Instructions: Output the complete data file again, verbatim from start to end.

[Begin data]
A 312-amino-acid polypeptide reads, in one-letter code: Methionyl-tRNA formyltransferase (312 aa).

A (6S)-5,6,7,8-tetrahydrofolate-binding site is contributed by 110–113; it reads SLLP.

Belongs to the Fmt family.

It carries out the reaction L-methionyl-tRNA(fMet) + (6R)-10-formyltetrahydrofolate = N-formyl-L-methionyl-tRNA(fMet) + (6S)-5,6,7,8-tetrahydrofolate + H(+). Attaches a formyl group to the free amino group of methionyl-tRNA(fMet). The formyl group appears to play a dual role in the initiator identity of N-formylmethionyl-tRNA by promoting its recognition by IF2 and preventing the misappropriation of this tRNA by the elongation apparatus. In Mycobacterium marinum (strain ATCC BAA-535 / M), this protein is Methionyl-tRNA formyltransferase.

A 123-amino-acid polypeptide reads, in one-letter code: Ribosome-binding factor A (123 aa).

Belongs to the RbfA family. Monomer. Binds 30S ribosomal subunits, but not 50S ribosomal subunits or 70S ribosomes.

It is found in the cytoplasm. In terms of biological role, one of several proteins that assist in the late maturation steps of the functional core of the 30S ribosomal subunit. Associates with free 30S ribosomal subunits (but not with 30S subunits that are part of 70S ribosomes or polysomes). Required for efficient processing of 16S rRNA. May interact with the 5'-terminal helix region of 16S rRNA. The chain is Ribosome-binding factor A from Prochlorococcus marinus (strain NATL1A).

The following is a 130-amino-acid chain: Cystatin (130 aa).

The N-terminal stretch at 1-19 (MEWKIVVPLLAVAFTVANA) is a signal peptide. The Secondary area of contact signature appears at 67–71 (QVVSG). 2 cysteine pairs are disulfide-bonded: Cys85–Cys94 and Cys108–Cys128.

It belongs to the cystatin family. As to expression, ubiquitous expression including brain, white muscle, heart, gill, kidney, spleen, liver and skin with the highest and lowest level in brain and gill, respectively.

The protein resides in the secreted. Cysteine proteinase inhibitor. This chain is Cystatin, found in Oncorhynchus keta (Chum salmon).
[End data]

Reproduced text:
A 312-amino-acid polypeptide reads, in one-letter code: Methionyl-tRNA formyltransferase (312 aa).

A (6S)-5,6,7,8-tetrahydrofolate-binding site is contributed by 110–113; it reads SLLP.

Belongs to the Fmt family.

It carries out the reaction L-methionyl-tRNA(fMet) + (6R)-10-formyltetrahydrofolate = N-formyl-L-methionyl-tRNA(fMet) + (6S)-5,6,7,8-tetrahydrofolate + H(+). Attaches a formyl group to the free amino group of methionyl-tRNA(fMet). The formyl group appears to play a dual role in the initiator identity of N-formylmethionyl-tRNA by promoting its recognition by IF2 and preventing the misappropriation of this tRNA by the elongation apparatus. In Mycobacterium marinum (strain ATCC BAA-535 / M), this protein is Methionyl-tRNA formyltransferase.

A 123-amino-acid polypeptide reads, in one-letter code: Ribosome-binding factor A (123 aa).

Belongs to the RbfA family. Monomer. Binds 30S ribosomal subunits, but not 50S ribosomal subunits or 70S ribosomes.

It is found in the cytoplasm. In terms of biological role, one of several proteins that assist in the late maturation steps of the functional core of the 30S ribosomal subunit. Associates with free 30S ribosomal subunits (but not with 30S subunits that are part of 70S ribosomes or polysomes). Required for efficient processing of 16S rRNA. May interact with the 5'-terminal helix region of 16S rRNA. The chain is Ribosome-binding factor A from Prochlorococcus marinus (strain NATL1A).

The following is a 130-amino-acid chain: Cystatin (130 aa).

The N-terminal stretch at 1-19 (MEWKIVVPLLAVAFTVANA) is a signal peptide. The Secondary area of contact signature appears at 67–71 (QVVSG). 2 cysteine pairs are disulfide-bonded: Cys85–Cys94 and Cys108–Cys128.

It belongs to the cystatin family. As to expression, ubiquitous expression including brain, white muscle, heart, gill, kidney, spleen, liver and skin with the highest and lowest level in brain and gill, respectively.

The protein resides in the secreted. Cysteine proteinase inhibitor. This chain is Cystatin, found in Oncorhynchus keta (Chum salmon).